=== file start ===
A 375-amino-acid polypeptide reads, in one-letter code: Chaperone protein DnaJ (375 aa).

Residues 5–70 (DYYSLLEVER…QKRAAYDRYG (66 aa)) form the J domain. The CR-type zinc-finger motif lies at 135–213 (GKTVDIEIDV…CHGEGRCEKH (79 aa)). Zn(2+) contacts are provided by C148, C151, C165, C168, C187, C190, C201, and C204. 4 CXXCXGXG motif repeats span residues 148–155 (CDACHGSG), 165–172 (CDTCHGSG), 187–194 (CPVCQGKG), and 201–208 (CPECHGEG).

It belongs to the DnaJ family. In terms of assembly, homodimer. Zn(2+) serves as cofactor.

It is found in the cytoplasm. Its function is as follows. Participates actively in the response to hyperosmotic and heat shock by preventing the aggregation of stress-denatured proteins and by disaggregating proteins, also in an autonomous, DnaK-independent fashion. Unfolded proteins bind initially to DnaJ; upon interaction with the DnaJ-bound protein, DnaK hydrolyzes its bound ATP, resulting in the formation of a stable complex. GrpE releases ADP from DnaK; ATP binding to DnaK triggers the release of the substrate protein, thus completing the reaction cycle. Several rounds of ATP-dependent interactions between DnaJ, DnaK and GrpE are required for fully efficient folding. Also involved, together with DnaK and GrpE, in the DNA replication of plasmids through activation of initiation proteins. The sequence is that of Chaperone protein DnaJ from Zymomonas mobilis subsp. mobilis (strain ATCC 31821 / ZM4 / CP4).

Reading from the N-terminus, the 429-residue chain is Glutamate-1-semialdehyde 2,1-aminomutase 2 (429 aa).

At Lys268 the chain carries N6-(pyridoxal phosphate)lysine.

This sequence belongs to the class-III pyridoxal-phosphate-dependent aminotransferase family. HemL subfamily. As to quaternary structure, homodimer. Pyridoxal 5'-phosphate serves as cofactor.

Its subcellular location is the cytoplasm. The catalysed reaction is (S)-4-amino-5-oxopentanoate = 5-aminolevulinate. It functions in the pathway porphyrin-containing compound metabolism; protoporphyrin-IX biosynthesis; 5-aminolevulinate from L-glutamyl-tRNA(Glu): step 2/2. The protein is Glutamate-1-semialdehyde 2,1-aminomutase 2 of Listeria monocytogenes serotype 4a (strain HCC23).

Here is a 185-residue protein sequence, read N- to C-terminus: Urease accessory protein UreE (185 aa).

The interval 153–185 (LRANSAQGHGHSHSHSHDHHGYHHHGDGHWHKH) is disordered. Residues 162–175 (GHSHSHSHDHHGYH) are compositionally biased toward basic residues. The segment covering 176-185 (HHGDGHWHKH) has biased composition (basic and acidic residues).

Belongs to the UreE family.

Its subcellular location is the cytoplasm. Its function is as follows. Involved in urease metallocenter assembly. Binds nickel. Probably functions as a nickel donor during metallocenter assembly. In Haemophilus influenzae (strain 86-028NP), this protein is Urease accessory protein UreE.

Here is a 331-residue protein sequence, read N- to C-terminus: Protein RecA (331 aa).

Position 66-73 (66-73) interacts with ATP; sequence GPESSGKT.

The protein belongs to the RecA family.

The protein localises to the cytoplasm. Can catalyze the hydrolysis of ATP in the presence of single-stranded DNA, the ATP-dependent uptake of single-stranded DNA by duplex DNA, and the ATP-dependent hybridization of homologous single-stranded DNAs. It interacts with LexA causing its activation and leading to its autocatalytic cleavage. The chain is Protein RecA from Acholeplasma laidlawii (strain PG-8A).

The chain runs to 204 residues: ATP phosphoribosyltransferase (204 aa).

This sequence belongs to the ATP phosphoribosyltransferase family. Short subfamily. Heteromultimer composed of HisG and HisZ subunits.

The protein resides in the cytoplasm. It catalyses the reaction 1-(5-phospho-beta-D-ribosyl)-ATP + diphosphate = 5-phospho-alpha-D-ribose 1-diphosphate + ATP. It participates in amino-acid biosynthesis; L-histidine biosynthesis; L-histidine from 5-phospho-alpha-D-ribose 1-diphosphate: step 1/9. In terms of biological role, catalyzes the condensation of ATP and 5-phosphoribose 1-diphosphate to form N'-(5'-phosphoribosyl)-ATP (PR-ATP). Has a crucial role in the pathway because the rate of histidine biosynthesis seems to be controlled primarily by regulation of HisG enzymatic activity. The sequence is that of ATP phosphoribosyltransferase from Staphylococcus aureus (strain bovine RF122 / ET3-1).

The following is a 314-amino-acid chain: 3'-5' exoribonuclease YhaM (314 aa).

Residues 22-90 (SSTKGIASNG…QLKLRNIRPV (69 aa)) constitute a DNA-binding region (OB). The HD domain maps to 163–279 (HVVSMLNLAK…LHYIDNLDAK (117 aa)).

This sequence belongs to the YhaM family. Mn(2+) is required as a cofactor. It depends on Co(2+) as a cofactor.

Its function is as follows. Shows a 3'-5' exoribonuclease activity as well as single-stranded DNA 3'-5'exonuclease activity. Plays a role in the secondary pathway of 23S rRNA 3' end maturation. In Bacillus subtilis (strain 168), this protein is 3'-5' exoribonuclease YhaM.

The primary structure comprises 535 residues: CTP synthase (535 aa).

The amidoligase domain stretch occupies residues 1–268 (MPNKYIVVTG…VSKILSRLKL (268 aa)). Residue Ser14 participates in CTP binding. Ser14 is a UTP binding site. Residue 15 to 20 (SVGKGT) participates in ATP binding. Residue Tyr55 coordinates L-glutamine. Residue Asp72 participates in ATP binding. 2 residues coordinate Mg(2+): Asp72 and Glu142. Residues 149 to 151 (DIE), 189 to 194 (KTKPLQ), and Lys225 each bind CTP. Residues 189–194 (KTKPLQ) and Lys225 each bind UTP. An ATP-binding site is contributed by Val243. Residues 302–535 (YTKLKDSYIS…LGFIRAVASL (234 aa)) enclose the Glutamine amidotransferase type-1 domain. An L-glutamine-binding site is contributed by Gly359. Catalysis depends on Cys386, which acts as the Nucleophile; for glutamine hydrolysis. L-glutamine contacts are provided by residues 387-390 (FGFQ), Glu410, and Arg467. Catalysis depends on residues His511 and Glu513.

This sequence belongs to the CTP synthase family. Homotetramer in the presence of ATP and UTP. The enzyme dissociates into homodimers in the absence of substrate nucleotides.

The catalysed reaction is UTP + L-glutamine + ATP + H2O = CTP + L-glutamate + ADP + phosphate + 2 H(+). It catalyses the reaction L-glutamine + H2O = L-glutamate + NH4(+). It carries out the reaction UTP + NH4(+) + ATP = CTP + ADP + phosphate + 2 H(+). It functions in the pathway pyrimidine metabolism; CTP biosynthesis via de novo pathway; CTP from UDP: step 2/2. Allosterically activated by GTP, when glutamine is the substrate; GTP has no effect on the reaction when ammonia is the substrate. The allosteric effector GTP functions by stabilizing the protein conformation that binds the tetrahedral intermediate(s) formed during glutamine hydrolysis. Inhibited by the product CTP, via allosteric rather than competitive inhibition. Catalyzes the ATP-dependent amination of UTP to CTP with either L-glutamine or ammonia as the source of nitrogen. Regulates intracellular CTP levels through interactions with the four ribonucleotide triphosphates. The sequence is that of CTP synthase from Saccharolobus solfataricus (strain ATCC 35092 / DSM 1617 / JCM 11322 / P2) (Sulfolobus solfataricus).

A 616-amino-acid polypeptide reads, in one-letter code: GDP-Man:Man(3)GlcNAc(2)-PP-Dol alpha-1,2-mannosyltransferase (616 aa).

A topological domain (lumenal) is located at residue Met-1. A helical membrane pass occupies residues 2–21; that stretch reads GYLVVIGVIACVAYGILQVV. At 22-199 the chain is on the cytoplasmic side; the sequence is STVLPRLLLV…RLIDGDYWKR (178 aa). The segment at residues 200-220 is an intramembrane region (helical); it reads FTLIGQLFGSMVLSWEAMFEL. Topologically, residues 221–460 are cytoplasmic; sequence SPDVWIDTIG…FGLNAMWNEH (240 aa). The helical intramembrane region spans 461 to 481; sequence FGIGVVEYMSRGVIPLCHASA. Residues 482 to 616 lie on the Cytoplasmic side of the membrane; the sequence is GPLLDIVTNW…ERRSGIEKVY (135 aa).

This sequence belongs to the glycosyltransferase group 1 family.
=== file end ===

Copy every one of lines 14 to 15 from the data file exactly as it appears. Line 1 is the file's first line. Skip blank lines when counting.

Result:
Position 66-73 (66-73) interacts with ATP; sequence GPESSGKT.

The protein belongs to the RecA family.